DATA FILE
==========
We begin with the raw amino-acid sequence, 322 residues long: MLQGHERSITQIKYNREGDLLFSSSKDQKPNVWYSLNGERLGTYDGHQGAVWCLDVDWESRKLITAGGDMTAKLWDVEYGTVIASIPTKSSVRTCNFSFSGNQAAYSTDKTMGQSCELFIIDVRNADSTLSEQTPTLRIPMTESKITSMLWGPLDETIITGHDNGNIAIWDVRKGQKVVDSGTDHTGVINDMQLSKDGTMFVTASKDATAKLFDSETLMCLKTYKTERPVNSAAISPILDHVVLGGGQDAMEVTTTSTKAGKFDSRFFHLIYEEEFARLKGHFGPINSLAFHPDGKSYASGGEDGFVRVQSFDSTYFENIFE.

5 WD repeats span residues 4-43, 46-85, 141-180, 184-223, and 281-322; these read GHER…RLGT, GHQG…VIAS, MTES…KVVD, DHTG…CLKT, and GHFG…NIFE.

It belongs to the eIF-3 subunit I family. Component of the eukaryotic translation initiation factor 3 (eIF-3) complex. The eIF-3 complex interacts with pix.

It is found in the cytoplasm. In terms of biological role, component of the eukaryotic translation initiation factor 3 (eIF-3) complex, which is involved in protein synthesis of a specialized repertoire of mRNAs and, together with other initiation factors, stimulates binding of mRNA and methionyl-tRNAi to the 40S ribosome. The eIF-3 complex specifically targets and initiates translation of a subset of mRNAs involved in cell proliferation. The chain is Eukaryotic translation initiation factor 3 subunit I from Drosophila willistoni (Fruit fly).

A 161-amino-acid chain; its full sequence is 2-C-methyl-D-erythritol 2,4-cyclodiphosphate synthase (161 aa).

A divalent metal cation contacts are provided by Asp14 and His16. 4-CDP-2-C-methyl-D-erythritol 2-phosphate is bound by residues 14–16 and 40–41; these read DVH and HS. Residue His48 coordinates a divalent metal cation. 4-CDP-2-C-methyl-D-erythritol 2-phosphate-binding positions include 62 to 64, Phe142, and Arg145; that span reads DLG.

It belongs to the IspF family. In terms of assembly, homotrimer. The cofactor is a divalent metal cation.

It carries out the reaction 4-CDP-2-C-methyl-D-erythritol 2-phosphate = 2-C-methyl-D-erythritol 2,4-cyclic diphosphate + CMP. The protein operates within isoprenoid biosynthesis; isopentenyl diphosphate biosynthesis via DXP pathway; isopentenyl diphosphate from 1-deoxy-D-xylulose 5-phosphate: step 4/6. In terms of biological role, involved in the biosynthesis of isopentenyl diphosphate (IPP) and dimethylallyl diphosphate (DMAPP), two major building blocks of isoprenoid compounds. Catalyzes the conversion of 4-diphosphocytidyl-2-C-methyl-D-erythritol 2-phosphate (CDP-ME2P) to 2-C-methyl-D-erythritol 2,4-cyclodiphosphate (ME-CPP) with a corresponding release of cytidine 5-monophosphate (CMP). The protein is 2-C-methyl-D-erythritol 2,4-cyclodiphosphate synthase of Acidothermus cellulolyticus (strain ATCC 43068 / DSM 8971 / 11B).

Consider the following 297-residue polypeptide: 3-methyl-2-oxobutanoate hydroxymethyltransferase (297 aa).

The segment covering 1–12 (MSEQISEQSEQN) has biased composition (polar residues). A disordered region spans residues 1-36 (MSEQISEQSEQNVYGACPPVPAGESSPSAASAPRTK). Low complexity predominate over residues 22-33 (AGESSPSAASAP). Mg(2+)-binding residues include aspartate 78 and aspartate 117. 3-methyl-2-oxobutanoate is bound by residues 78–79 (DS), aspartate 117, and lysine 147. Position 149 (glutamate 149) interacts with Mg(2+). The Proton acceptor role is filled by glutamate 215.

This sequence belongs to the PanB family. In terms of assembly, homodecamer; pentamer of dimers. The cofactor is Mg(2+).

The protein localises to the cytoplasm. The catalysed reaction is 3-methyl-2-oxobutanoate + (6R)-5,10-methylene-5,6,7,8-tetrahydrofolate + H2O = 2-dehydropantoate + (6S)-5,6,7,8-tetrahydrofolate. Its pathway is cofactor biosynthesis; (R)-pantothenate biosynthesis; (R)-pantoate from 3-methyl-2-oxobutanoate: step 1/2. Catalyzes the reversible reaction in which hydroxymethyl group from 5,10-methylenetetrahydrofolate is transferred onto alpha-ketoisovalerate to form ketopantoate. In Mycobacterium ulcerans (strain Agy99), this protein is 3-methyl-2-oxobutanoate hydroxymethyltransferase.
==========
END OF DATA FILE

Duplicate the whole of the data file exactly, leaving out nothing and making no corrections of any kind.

We begin with the raw amino-acid sequence, 322 residues long: MLQGHERSITQIKYNREGDLLFSSSKDQKPNVWYSLNGERLGTYDGHQGAVWCLDVDWESRKLITAGGDMTAKLWDVEYGTVIASIPTKSSVRTCNFSFSGNQAAYSTDKTMGQSCELFIIDVRNADSTLSEQTPTLRIPMTESKITSMLWGPLDETIITGHDNGNIAIWDVRKGQKVVDSGTDHTGVINDMQLSKDGTMFVTASKDATAKLFDSETLMCLKTYKTERPVNSAAISPILDHVVLGGGQDAMEVTTTSTKAGKFDSRFFHLIYEEEFARLKGHFGPINSLAFHPDGKSYASGGEDGFVRVQSFDSTYFENIFE.

5 WD repeats span residues 4-43, 46-85, 141-180, 184-223, and 281-322; these read GHER…RLGT, GHQG…VIAS, MTES…KVVD, DHTG…CLKT, and GHFG…NIFE.

It belongs to the eIF-3 subunit I family. Component of the eukaryotic translation initiation factor 3 (eIF-3) complex. The eIF-3 complex interacts with pix.

It is found in the cytoplasm. In terms of biological role, component of the eukaryotic translation initiation factor 3 (eIF-3) complex, which is involved in protein synthesis of a specialized repertoire of mRNAs and, together with other initiation factors, stimulates binding of mRNA and methionyl-tRNAi to the 40S ribosome. The eIF-3 complex specifically targets and initiates translation of a subset of mRNAs involved in cell proliferation. The chain is Eukaryotic translation initiation factor 3 subunit I from Drosophila willistoni (Fruit fly).

A 161-amino-acid chain; its full sequence is 2-C-methyl-D-erythritol 2,4-cyclodiphosphate synthase (161 aa).

A divalent metal cation contacts are provided by Asp14 and His16. 4-CDP-2-C-methyl-D-erythritol 2-phosphate is bound by residues 14–16 and 40–41; these read DVH and HS. Residue His48 coordinates a divalent metal cation. 4-CDP-2-C-methyl-D-erythritol 2-phosphate-binding positions include 62 to 64, Phe142, and Arg145; that span reads DLG.

It belongs to the IspF family. In terms of assembly, homotrimer. The cofactor is a divalent metal cation.

It carries out the reaction 4-CDP-2-C-methyl-D-erythritol 2-phosphate = 2-C-methyl-D-erythritol 2,4-cyclic diphosphate + CMP. The protein operates within isoprenoid biosynthesis; isopentenyl diphosphate biosynthesis via DXP pathway; isopentenyl diphosphate from 1-deoxy-D-xylulose 5-phosphate: step 4/6. In terms of biological role, involved in the biosynthesis of isopentenyl diphosphate (IPP) and dimethylallyl diphosphate (DMAPP), two major building blocks of isoprenoid compounds. Catalyzes the conversion of 4-diphosphocytidyl-2-C-methyl-D-erythritol 2-phosphate (CDP-ME2P) to 2-C-methyl-D-erythritol 2,4-cyclodiphosphate (ME-CPP) with a corresponding release of cytidine 5-monophosphate (CMP). The protein is 2-C-methyl-D-erythritol 2,4-cyclodiphosphate synthase of Acidothermus cellulolyticus (strain ATCC 43068 / DSM 8971 / 11B).

Consider the following 297-residue polypeptide: 3-methyl-2-oxobutanoate hydroxymethyltransferase (297 aa).

The segment covering 1–12 (MSEQISEQSEQN) has biased composition (polar residues). A disordered region spans residues 1-36 (MSEQISEQSEQNVYGACPPVPAGESSPSAASAPRTK). Low complexity predominate over residues 22-33 (AGESSPSAASAP). Mg(2+)-binding residues include aspartate 78 and aspartate 117. 3-methyl-2-oxobutanoate is bound by residues 78–79 (DS), aspartate 117, and lysine 147. Position 149 (glutamate 149) interacts with Mg(2+). The Proton acceptor role is filled by glutamate 215.

This sequence belongs to the PanB family. In terms of assembly, homodecamer; pentamer of dimers. The cofactor is Mg(2+).

The protein localises to the cytoplasm. The catalysed reaction is 3-methyl-2-oxobutanoate + (6R)-5,10-methylene-5,6,7,8-tetrahydrofolate + H2O = 2-dehydropantoate + (6S)-5,6,7,8-tetrahydrofolate. Its pathway is cofactor biosynthesis; (R)-pantothenate biosynthesis; (R)-pantoate from 3-methyl-2-oxobutanoate: step 1/2. Catalyzes the reversible reaction in which hydroxymethyl group from 5,10-methylenetetrahydrofolate is transferred onto alpha-ketoisovalerate to form ketopantoate. In Mycobacterium ulcerans (strain Agy99), this protein is 3-methyl-2-oxobutanoate hydroxymethyltransferase.